HALLOWELL – NAMI Maine, the state branch for the National Alliance on Mental Illness, has released its 2020 annual report to kick off Mental Health Awareness Month. The report reveals that the programs and supports for families and professionals continue to be of vital importance and have a lifesaving impact for people throughout the state.

“The staff at NAMI Maine does such incredible work for the 1 in 4 Mainers who are affected by mental illness,” said Amy Hodgdon, president of the NAMI Maine Board of Directors. “The annual report paints a picture of just how many services NAMI Maine offers, and how many Maine people count on those services to help strengthen their mental wellness. During a pandemic, these programs and services have become even more essential as we are finding more and more individuals facing unprecedented challenges.” 

The report covered NAMI Maine’s fiscal year, which was July 2019 to June 2020, so the data in the report represents the early months of the pandemic. Despite that, the report shows a significant uptick in outreach to NAMI Maine’s services once the pandemic began to take shape in Maine. NAMI Maine’s Helpline, a mental health resource and referral line, saw a 35 percent increase in calls. NAMI Maine’s Teen Text Line was established in April of 2020 to help combat the increased isolation, anxiety, stress, and uncertainty being faced by teens. In that time, more than 150 teens texted the line and more than 10,000 text messages were received or sent. Since the end of the fiscal year in June 2020, the Teen Text Line saw a 360 percent increase in total text volume when school came back in session through October.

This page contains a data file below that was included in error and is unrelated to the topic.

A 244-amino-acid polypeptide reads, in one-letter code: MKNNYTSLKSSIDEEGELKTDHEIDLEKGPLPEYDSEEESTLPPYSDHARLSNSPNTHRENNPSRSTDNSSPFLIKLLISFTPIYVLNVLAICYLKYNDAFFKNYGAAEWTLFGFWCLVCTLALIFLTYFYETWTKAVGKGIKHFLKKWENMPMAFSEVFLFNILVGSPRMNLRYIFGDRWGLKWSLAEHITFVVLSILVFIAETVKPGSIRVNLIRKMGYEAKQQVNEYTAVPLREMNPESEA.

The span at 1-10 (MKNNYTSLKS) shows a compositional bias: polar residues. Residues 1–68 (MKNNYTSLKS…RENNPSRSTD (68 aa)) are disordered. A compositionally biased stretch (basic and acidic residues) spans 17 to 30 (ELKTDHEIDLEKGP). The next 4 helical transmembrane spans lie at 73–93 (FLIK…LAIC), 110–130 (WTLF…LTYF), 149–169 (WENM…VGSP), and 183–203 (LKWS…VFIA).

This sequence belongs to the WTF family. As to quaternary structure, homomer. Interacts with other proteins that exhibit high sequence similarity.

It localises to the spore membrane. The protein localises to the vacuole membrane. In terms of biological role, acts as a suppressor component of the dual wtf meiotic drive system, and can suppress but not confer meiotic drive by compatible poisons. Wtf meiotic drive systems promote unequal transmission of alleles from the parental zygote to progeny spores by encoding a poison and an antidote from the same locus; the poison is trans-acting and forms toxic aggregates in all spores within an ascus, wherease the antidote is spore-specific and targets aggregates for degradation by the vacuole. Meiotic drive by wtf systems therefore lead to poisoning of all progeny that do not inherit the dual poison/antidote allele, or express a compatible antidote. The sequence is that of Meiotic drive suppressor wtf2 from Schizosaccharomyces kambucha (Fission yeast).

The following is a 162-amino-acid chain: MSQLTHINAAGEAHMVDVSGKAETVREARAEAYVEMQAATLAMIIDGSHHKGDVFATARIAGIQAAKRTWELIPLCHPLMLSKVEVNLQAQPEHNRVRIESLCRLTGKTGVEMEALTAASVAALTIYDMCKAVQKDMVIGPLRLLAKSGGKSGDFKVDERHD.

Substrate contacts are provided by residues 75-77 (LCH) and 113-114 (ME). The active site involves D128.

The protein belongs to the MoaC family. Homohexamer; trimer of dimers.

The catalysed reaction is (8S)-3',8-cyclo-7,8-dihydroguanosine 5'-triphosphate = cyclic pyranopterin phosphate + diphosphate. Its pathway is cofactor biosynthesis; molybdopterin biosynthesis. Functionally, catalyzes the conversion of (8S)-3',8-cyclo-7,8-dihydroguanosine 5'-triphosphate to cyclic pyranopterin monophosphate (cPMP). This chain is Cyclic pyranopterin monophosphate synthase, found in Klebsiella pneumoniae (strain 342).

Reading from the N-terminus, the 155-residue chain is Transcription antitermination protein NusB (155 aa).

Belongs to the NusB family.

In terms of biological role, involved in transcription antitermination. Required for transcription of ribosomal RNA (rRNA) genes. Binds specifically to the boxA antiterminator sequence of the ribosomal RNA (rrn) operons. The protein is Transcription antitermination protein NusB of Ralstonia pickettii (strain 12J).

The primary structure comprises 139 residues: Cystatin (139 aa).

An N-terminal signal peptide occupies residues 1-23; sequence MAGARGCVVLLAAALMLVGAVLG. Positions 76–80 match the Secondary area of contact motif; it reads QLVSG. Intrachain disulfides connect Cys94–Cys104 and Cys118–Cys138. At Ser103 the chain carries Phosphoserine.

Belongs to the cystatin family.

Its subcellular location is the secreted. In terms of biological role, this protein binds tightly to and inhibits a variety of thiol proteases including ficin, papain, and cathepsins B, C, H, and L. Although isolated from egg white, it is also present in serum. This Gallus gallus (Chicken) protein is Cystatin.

“There is no question that the pandemic has added to the pressure on our mental health,” said Hodgdon. “It is during the most difficult times when these services are needed the most. The staff and volunteers have stepped up and continued to provide invaluable resources.” 

Last year, even during the pandemic, over a thousand Mainers completed one of our many suicide prevention and mental health trainings. Of those trained, 510 people reported back to us that they helped someone experiencing a suicidal crisis or someone they identified at risk for suicide within six months following the training. This means that 510 people were helped through some of life’s darkest hours.   

“By reviewing the annual report, it gives you a snapshot of the services and programs that NAMI Maine has provided during this window of time,” said Hodgdon. “It’s incredible to see, especially considering that the pandemic had really just begun toward the end of our fiscal year. This team adapted, regrouped, and thought creatively about how to be there for the people who need this organization the most.” 

NAMI Maine’s staff covers the entire state, offering social and emotional support for all persons affected by mental illness, advocates for improved quality of services for all persons affected, provides resources about mental illness, and provides additional services, training, and connectivity for those affected by mental illness. 

Resources, program information, and contact details are available for anyone affected by mental illness at the NAMI Maine website, www.namimaine.org

The full annual report can also be viewed online at https://www.namimaine.org/annual-reports.